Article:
There Won’t Be Any Winners Because The Status Quo Is Corrupt Everywhere

There Won’t Be Any Winners Because The Status Quo Is Corrupt Everywhere by Charles Hugh Smith for Of Two Minds

Systemic corruption on this vast scale optimizes failure and collapse.

Debating which nations will “win” as the global economy unravels is a popular but pointless parlor game. Since the status quo in every nation is deeply, profoundly, systemically corrupt, there won’t be any “winners,” there will only be losers.

Apologists love to say that corruption has always come hand-in-hand with power, and this is superficially true. Once a centralized hierarchy takes power, those seeking self-glorification and wealth seek power as a means to their self-enrichment and glorification.

Naturally, they use their power to reward those who helped them gain power and those helping them maintain power. So a small Texas contractor who contributed to Lyndon Johnson’s political career was awarded immense contracts to build bases in Vietnam during Johnson’s vast expansion of the Vietnam War. It’s just business, right?

But this naive, superficial normalization of corruption ignores the consequential difference between two types of corruption. One kind is directing cushy positions and contracts to cronies: well-paid positions on boards are given to pals, fat contracts are awarded to political allies, and so on. The point here is that somebody was going to get the cushy position and the fat contract anyway, and so the corruption is in who gets the gravy.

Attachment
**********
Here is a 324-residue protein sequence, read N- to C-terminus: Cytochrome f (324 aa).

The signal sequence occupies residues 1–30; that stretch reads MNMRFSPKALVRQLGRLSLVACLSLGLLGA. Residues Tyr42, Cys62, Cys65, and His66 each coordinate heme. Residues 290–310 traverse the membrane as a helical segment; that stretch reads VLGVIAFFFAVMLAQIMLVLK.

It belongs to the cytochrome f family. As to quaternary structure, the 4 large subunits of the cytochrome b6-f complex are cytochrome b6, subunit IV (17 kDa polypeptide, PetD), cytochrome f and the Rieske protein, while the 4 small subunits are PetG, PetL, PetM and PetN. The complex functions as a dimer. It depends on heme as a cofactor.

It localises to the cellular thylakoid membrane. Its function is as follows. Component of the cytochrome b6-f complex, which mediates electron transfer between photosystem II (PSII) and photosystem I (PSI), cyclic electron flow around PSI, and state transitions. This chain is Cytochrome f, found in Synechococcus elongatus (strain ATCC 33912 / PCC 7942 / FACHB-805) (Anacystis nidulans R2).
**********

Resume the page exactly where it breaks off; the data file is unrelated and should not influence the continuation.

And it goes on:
This level of corruption has a systemic cost. Bribes paid to secure contracts and subsidies act as a “tax” on the economy, as the bribes add expense but do not deliver any improvement in quality or quantity. When the most qualified candidate or firm is passed over to favor an unqualified crony or ally, the loss in effectiveness is consequential, though more difficult to measure.

The systemically destructive type of corruption is on a completely different level. Systemic corruption deforms the core economic functions of governance and capital to enrich insiders at the expense of the national interest and the common good.

When corruption hollows out a nation’s military capabilities, that undermines national security. When shoddily built equipment is stripped of valuable parts (to be sold on the black market) to the point it’s no longer of any military value, corruption has a cost that is incalculable until it’s too late to repair the rot. When armament contracts are given to build inferior weapons systems to benefit cronies, corruption has optimized losing the next war.

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